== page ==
November started on a similar note to October with mail and newspapers joining shipments as diverse as mattresses, clothing and wireless equipment routed to the front largely via the Brussels airfields and B70/ Antwerp. The port facilities at Antwerp were crucial to the allies and the city had been officially liberated on September 6th by the British Second Army assisted by local resistance fighters. However, access to Antwerp is along a 50+ mile stretch of the Scheldt estuary. The Wehrmacht were established along the northern bank of the Scheldt on the peninsula comprising Walcheren Island (with the port of Vlissingen), North Beveland and South Beveland and could prevent shipping entering Antwerp. With the allies advanced to Eindhoven and Nijmegen after Market Garden, a seaborne attack on Walcheren accompanied by land forces from the east seemed necessary. Canadian and British forces commenced the seaborne offensive in the early hours of November 1st and, by 4th, the Germans had been overwhelmed. The breaches in the dykes around Flushing, created during the offensive, took almost a year to close with long-lasting problems for the local agricultural economy. 

Walcheren map 1944 Canadian forces
Michael Dorosh's map from www.canadiansoldiers.com shows the disposition of Canadian, British and German forces during Operation Infatuate, November 1944.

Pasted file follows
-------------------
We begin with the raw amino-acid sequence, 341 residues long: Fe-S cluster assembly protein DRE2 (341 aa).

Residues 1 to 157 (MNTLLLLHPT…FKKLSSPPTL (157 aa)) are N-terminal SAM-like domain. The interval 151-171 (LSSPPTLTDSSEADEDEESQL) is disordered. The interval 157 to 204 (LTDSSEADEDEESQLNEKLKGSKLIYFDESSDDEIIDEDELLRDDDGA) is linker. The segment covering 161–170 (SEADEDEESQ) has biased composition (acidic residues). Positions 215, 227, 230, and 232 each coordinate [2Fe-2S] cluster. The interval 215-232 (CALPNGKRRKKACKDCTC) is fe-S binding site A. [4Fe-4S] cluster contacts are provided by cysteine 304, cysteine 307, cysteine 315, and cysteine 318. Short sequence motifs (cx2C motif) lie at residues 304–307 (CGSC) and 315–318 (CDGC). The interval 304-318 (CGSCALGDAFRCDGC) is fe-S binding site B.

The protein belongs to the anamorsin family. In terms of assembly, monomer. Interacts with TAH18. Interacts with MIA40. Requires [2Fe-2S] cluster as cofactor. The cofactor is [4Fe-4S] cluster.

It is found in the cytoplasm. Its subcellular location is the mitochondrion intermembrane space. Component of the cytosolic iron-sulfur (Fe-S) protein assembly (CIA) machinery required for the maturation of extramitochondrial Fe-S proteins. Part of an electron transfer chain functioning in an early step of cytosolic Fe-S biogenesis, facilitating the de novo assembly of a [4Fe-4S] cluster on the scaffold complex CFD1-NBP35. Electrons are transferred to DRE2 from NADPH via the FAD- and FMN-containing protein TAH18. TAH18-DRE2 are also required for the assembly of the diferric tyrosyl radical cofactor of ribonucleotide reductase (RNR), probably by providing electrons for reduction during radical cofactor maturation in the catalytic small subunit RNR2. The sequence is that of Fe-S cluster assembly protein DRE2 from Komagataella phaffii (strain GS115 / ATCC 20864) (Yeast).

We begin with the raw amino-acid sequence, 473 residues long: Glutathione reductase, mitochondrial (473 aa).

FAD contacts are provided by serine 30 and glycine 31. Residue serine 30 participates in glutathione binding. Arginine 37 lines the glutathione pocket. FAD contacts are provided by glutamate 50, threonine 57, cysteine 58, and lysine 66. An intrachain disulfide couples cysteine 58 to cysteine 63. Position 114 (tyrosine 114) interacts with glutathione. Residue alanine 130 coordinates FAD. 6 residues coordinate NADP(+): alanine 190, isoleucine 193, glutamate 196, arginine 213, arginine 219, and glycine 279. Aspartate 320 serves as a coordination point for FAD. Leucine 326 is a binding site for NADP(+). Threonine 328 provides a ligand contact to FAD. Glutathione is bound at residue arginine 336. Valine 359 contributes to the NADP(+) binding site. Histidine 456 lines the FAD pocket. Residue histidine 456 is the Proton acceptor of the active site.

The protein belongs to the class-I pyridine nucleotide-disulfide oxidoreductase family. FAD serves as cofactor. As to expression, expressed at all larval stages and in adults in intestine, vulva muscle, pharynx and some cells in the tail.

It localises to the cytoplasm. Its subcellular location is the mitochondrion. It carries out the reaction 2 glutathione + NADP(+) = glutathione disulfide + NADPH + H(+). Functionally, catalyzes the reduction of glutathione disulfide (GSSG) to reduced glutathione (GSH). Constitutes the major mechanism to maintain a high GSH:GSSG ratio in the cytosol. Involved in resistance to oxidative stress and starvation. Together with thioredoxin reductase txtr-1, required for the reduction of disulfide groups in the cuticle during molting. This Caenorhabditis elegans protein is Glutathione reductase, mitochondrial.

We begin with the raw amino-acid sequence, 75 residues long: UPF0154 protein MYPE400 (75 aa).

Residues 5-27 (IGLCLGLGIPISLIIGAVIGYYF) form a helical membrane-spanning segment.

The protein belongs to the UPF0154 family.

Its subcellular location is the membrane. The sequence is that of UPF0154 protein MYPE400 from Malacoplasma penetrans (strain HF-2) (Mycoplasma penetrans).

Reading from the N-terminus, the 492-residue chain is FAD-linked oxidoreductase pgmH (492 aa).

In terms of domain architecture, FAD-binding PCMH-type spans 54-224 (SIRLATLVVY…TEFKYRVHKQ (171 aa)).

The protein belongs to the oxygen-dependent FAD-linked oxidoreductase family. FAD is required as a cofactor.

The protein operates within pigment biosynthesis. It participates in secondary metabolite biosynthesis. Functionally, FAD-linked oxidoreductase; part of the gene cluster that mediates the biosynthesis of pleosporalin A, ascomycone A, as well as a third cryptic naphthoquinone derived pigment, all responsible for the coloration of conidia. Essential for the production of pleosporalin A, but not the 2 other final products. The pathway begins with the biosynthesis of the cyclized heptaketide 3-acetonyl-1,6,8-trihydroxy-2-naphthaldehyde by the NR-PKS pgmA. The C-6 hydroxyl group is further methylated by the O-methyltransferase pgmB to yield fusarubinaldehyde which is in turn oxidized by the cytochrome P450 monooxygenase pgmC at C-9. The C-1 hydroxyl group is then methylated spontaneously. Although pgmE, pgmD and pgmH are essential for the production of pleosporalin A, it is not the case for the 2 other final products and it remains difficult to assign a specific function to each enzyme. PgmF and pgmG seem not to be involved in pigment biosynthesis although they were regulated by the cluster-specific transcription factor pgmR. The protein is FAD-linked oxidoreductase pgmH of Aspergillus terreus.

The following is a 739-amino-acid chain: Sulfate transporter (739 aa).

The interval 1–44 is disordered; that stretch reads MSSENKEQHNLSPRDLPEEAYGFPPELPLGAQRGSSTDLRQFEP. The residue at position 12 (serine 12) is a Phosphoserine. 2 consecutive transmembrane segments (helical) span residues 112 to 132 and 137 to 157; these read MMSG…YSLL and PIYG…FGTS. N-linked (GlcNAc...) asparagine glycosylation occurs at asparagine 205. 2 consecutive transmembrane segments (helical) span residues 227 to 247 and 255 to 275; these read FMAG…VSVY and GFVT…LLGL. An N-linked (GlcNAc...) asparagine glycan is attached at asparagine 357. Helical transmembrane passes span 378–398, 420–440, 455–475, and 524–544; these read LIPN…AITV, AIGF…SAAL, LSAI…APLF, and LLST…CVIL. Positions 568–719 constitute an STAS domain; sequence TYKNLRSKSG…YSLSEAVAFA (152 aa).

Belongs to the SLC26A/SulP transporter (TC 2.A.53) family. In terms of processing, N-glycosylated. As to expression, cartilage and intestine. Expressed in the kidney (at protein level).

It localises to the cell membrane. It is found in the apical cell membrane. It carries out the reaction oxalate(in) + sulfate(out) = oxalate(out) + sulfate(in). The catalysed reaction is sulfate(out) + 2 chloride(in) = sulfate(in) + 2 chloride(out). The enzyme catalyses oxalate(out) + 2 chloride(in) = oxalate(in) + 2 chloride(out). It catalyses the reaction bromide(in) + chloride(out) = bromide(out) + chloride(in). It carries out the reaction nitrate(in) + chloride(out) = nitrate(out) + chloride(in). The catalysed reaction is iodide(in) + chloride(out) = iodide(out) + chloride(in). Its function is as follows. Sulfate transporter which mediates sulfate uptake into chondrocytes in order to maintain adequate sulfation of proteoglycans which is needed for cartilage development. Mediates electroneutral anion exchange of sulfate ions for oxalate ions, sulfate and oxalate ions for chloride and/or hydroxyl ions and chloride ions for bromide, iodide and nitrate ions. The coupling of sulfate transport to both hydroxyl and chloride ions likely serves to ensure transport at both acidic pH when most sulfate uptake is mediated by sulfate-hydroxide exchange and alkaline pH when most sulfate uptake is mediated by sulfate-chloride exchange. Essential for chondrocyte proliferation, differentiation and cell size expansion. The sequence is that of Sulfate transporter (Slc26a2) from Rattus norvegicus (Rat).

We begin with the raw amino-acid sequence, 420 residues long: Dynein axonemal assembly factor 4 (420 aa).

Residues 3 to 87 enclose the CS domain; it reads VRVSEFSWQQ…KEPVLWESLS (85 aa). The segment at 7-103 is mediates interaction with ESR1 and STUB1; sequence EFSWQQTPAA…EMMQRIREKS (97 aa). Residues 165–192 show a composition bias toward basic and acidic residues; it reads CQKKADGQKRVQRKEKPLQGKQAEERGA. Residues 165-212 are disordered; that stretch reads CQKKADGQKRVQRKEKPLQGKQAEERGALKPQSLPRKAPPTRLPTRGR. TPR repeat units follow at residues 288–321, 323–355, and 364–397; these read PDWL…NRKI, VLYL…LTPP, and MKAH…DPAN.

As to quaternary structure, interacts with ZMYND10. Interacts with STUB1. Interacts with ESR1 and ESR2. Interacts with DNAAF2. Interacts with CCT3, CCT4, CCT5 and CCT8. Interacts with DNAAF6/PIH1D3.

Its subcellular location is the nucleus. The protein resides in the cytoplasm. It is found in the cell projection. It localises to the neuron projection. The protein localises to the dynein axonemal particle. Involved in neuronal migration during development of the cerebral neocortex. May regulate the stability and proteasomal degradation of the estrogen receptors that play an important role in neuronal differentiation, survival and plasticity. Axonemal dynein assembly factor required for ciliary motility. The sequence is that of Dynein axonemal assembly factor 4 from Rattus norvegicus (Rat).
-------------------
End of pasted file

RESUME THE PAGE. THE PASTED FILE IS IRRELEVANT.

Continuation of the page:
By November 6th, resupply of the allied forces was necessary and six 233 Squadron Dakotas were positioned to B70/ Antwerp on 6th November. Each aircraft was equipped with 16 panniers of supplies. FZ681, flown by F.O Priestley, arrived at B70 at 08:40 and departed for the DZ with the other five aircraft at 10:17. A small amount of enemy flak was encountered but no aircraft were hit and the drop was made successfully to the NW of Vlissingen (Flushing) at 11:03 before returning to Antwerp at 11:20.

On November 9th, nine Dakotas carried Pierced Steel Planking to B51/ Lille to assist with the commissioning of further advanced landing grounds. FZ681 and six other Dakotas repeated the PSP shipment from Lyneham to B51/ Lille the following day and FZ681, alone, carried 4510 lbs of PSP to B51 on 11th November. poor weather in the Cotswolds around the middle of the month saw some flights staging through Ford and Colerne to Brussels/ B58 and B17/ Caen. Passenger flights continued, largely via Northolt, and PSP delivery increased to B79/ Woensdrecht as the allies advanced towards the Maas.